If you’re like me, you haven’t had much formal education in the business of business. While the legions of small business might be stocked with MBAs and people who at least have a bachelor’s degree in accounting, there are plenty of us who got into the business world without a lick of formal training. If this sounds like you, you’re not alone: it’s not as if Bill Gates dropped out of Harvard with an MBA from the Crimson. Steve Jobs – also a dropout.
Of course, these are high profile names, but there are a number of other college dropouts that might make you reconsider the importance of a college education. Now, obviously, I’m not one to disparage the value of education – I myself have a couple of pricey degrees behind me – but, well, it’s not a prerequisite for success.
What does help is having the business knowledge needed to succeed from alternate sources. One of the concepts that I’d like to go over is “positioning;” what it is, how it affects your business, and (most importantly to me, at least), how it affects blogging for business.
Positioning: Place Yourself First
The concept of positioning is relatively simple and a cornerstone of good content marketing. Basically, it’s the process of putting your business in the right place to attract customers: as simple as that. For example, you wouldn’t sell garden spades at a sci-fi conference. Not to say that you couldn’t make any sales this way, but you’d be much better off at your local garden and nursery store.
The above example is a rather literal definition of positioning, but it’s even more important for online business since, well, you can’t literally go and “sit” in the garden section of Google. You need to work to make your business position itself virtually. For an overview about positioning from somebody who’s had success with the concept, check out this article at Marketing for Success.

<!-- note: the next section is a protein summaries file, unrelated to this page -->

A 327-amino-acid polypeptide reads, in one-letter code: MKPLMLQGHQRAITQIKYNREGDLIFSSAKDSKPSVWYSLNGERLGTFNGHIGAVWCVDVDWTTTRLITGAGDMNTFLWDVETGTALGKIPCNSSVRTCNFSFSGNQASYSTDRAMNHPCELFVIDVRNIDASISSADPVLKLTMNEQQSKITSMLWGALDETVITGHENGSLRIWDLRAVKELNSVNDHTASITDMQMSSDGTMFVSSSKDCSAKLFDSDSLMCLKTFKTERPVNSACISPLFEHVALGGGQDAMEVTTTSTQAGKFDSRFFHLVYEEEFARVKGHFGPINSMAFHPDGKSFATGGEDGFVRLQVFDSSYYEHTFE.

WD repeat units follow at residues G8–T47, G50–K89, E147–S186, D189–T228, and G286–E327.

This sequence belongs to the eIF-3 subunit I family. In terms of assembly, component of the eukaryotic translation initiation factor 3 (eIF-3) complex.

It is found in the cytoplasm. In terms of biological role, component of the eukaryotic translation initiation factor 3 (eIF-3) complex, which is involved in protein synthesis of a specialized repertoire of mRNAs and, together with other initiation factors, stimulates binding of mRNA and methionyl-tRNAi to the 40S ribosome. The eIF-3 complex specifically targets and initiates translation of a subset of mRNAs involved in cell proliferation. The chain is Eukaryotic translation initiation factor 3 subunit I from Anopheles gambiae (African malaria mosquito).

How Does it Apply to Blogging?
My friend, positioning has everything to do with blogging. It’s the entire reason why every SEO with a white hat is ape over keywords. If you read the above article from Marketing for Success, you’ll see that he brings out two major points: educating prospects to demonstrate your knowledge, and identifying and reaching your target market. Not only are these points vital to content marketing – indeed, they are the entire point.
Having a blog isn’t just valuable because of the keywords you can stuff into it in order to help your site rise in the Google rankings. Of course, keyword use is a cornerstone of content marketing, but there’s a reason why it’s called “content marketing” rather than “keyword marketing”… it’s all about the content.
Keywords are essential to positioning. Coming up with the right keywords is the crux of how people will find you on the internet – indeed, the first point that Marketing for Success points out is that you have to “identify a need” in order for positioning to work. Well, if people need “garden spades” and they head to the internet, ostensibly they’ll type the words “garden spades” or some derivative into the Google search box. This is how the potential customer finds you.
But when they find you… that’s when you need to unload the knowledge. Your content marketing needs to be diverse and information-rich enough for it to not only grab the attention of the Google search engine, but also of the human on the other side of the machine. Content marketing is essential to positioning – you might not be able to hang out in Google’s garden department, but your blog can. And you need your blog to be saying the right things for the customer to bite.
Many business concepts – like positioning – are easy enough to understand at the end of the day. The only issue is finding the right tools to help you enact these concepts in a way that increases your ROI (that’s return on investment, another business school word – you’re welcome) and your presence in the customer’s mind without requiring a business loan to bolster those business ideas.
Identify a need. Educate to demonstrate knowledge. Identify your target market and reach it. These are all cornerstones of a content marketing strategy which will ultimately deliver the last point that Marketing for Success goes over – results.
What are you doing in order to position your small business for success?
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